I recently joined a Global RPO solution onsite at an investment bank. Making the leap from agency, especially as an established consultant where I managed to build an innovative sourcing desk servicing an entire business; into a new position and environment was a huge risk for me.
I went with my gut and chose carefully, selecting an RPO that had a proven track record, a balance of stability and ingenuity, and some pretty well known leaders and experts throughout the business. I chose RPO as opposed to agency specifically and after a month in my new job I’m happy to say I made the right choice!
Why I chose RPO:
- You get the best of worlds – ‘internal’ onsite and yet you are still part of a recruitment centric organisation
- You work for a recruitment / staffing business, and therefore gain industry expertise, learning and development that you may not get as part of a standard internal talent acquisition team
- Volume! In RPO you can be guaranteed some type of significant volume, which presents challenge on it’s own
When on the outside looking in, I saw RPO as an avenue to continue developing my sourcing skills and expertise, while improving my stakeholder management experience.
The agency vs RPO argument:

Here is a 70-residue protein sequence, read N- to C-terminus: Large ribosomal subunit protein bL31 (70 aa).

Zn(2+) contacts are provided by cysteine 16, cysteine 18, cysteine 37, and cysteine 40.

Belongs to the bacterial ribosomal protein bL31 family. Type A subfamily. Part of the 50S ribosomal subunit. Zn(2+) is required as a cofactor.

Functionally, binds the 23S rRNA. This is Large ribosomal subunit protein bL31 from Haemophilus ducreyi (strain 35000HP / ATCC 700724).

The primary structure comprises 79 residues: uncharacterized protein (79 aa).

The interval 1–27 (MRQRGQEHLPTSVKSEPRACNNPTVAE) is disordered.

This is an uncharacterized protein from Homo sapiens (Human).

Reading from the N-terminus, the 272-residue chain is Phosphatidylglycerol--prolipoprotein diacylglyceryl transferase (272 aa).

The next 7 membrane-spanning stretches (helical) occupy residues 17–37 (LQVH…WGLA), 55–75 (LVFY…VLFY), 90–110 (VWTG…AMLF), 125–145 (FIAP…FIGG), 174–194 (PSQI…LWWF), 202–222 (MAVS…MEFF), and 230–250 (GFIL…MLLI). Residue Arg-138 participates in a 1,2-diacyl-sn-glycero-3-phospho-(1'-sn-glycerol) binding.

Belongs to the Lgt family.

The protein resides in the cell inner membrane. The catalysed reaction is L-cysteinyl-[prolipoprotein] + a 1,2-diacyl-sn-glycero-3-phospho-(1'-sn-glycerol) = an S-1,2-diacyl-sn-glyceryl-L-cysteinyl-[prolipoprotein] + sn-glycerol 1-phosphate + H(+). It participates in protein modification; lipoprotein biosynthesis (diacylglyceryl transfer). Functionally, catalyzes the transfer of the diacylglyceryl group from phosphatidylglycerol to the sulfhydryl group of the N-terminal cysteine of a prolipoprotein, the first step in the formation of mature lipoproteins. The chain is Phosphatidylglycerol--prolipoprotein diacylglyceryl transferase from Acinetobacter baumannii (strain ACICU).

Bringing up this topic in a room of recruiters is like slapping a hornets nest. So first up let me say that I definitely see a future for both models, but my decision to leave agency has been driven by a lack of innovation in the core agency business and a slow reaction time to a changing world of talent. Years ago I was skeptical about RPO and it’s long term sustainability and more importantly it’s effect on the wider recruitment world value. However what it does provide is another channel to effectively deliver great value and expertise to the client organisation, while increasing dwindling agency profits. We also see a greater investment in recruitment innovation and agencies using RPO to leverage other services and gain better understanding of their clients.
In my sourcing geek mind the challenge presented by volume and increased stakeholder / client consultation equals finding loads of great people. And I’m really happy with that.
As always, interested in your thoughts
@valentino - Can you clarify?
Where are your RPO's recruiters and sourcers located?
Mostly Australia but we have global RPO offices...
Thanks, Sarah. Sorry for the near-duplicate message.I'd think that unless your front end sourcers, board-scrapers, job-posters, candidate-developers, and scheduler-coordinators, etc. are *largely in India, the Philippines, or some other place with good low-cost people, your costs are too high.
*such as the ones I use.